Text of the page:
Bavynd History, Family Crest & Coats of Arms
- Origins Available:
Bavynd is a name that first reached England following the Norman Conquest of 1066. The Bavynd family lived in Suffolk, where soon after the Norman Conquest, the village of Eston-Bavent was named after this illustrious family. Originally the name comes from the hamlet of Bavant (Bavent) in the Caen region of Normandy. 
Early Origins of the Bavynd family
The surname Bavynd was first found in Suffolk, where the family gave its name to the village of Eston-Bavent after the Conquest. The name was originally associated with the hamlet of Bavent in the Caen region of France.
"Picot de Bavet is entered as holding one knight's fee in Norfolk of William de Albini. It was derived from Bavent, lying on the Dive, a little south of Varaville, in Normandy." 
"Another Norfolk mesne-lord appears in the Liber Niger, Hubert de Baduent, an undertenant of the Honour of Rie. From him descended Adam de Bavent, who in the following century obtained through his wife a share of the estate of William de Wiston in Sussex, and was the father of another Adam, married to Alice de Scudamore. The latter had died before 1292, when the wardship of his son Roger was in dispute between the King and William de Say; and the contest was revived fourteen years afterwards by William's son Geoffrey; the young heir being then still under age. Roger de Bavent came from Sussex to the coronation of Edward II. " 
Peter Babyon, Babyo, or Babion ( fl. 1317-1366), was an English poet and divine in the reign of Edward II, by birth an Englishman.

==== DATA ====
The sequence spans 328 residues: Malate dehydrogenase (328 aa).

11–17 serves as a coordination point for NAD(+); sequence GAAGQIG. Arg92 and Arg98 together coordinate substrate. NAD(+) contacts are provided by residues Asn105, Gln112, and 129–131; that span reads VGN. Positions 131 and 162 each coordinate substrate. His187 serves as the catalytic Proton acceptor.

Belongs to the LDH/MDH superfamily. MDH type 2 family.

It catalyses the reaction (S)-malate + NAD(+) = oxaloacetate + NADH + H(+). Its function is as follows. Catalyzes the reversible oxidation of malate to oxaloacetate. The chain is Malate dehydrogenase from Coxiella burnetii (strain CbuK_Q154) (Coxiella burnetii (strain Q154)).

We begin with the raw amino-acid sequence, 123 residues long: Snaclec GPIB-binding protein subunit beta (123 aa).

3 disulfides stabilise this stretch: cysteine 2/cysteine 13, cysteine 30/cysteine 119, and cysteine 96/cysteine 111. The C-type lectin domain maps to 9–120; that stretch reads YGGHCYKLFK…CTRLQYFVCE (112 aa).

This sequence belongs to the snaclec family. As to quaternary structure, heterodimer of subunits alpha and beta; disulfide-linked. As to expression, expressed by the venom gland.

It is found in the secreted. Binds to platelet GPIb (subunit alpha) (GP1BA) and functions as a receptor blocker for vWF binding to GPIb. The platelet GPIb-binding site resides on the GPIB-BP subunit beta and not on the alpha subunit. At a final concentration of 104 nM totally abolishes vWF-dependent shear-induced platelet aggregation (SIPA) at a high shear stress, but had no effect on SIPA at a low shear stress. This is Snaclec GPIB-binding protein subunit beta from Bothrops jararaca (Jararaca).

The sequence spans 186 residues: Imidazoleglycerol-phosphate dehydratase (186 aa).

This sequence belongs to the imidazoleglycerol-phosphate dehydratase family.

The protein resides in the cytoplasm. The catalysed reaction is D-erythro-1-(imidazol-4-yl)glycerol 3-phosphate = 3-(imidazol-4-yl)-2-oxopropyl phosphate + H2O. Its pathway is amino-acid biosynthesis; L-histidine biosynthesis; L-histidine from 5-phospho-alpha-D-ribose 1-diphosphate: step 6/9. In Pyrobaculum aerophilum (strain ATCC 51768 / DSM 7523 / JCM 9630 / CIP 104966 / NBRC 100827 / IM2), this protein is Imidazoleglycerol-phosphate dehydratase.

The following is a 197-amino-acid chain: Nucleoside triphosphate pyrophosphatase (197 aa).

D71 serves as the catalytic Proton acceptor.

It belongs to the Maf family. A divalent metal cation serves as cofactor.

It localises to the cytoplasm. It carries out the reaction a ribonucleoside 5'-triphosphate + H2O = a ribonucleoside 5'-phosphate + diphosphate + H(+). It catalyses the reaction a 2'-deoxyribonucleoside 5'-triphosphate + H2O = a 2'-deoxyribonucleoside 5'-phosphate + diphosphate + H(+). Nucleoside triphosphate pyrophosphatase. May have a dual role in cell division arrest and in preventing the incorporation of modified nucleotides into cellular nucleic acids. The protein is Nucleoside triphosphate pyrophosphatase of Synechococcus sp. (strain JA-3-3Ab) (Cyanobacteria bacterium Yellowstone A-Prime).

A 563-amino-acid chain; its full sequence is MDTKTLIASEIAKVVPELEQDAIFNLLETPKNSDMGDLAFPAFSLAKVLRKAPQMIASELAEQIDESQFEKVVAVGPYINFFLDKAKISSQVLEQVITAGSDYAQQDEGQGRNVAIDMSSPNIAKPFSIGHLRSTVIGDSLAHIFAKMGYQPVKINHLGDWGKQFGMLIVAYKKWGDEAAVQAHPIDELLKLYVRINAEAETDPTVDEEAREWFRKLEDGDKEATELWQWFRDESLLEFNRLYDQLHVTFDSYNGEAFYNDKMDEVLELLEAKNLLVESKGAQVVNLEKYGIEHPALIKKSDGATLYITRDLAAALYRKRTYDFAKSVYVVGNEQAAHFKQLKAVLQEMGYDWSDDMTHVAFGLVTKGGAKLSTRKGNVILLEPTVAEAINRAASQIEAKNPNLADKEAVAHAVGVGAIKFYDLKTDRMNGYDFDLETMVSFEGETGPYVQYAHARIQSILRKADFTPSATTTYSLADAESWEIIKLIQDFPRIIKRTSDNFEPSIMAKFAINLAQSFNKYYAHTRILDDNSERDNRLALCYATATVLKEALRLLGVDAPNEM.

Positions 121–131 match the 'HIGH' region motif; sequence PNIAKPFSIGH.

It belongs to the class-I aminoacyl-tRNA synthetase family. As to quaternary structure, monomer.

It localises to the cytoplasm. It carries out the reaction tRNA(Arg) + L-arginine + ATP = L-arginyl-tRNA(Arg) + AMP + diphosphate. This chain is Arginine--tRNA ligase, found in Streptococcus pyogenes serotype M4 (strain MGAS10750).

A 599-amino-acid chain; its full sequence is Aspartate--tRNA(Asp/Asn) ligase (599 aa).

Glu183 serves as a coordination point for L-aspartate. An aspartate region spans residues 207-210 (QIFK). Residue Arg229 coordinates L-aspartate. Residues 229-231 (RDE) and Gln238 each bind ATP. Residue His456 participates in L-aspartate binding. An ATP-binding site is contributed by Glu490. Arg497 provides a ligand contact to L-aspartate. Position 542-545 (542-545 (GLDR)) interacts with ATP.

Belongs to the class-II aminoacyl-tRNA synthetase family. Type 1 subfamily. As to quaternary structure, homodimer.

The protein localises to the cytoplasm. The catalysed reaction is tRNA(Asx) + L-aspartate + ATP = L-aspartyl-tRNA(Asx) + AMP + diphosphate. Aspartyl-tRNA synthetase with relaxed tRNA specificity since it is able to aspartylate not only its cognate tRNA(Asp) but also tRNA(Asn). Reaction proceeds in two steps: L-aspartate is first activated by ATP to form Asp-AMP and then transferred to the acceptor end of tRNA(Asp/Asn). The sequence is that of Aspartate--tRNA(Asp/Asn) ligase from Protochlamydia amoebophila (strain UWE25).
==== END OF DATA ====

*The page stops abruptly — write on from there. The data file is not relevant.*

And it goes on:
Early History of the Bavynd family
This web page shows only a small excerpt of our Bavynd research. Another 263 words (19 lines of text) covering the years 1086, 1216, 1272, 1273, 1272, 1307, 1273, 1500, 1619, 1626, 1559, 1559, 1552, 1586 and 1552 are included under the topic Early Bavynd History in all our PDF Extended History products and printed products wherever possible.
Bavynd Spelling Variations
The English language only became standardized in the last few centuries. For that reason, spelling variations are common among many Anglo-Norman names. The shape of the English language was frequently changed with the introduction of elements of Norman French, Latin, and other European languages; even the spelling of literate people's names were subsequently modified. Bavynd has been recorded under many different variations, including Bavent, Baven, Bavin, Bauvent, Bavvent, Bavant and many more.
Early Notables of the Bavynd family (pre 1700)
Outstanding amongst the family at this time was Walter de Bavent, a prominent 13th century landholder in Lincolnshire.
William Bavand (fl. 1559), having been educated at Oxford, became a student in the Middle Temple, and published in 1559 'A work touching the...
Another 40 words (3 lines of text) are included under the topic Early Bavynd Notables in all our PDF Extended History products and printed products wherever possible.
Migration of the Bavynd family
To escape the uncertainty of the political and religious uncertainty found in England, many English families boarded ships at great expense to sail for the colonies held by Britain. The passages were expensive, though, and the boats were unsafe, overcrowded, and ridden with disease. Those who were hardy and lucky enough to make the passage intact were rewarded with land, opportunity, and social environment less prone to religious and political persecution. Many of these families went on to be important contributors to the young nations of Canada and the United States where they settled. Bavynds were some of the first of the immigrants to arrive in North America: Mary Bavin who arrived in Virginia in 1650 and Thomas Bavin in 1750.
Related Stories +
- ^ The Norman People and Their Existing Descendants in the British Dominions and the United States Of America. Baltimore: Genealogical Publishing, 1975. Print. (ISBN 0-8063-0636-X)
- ^ Cleveland, Dutchess of The Battle Abbey Roll with some Account of the Norman Lineages. London: John Murray, Abermarle Street, 1889. Print. Volume 1 of 3
- ^ Smith, George (ed), Dictionary of National Biography. London: Smith, Elder & Co., 1885-1900. Print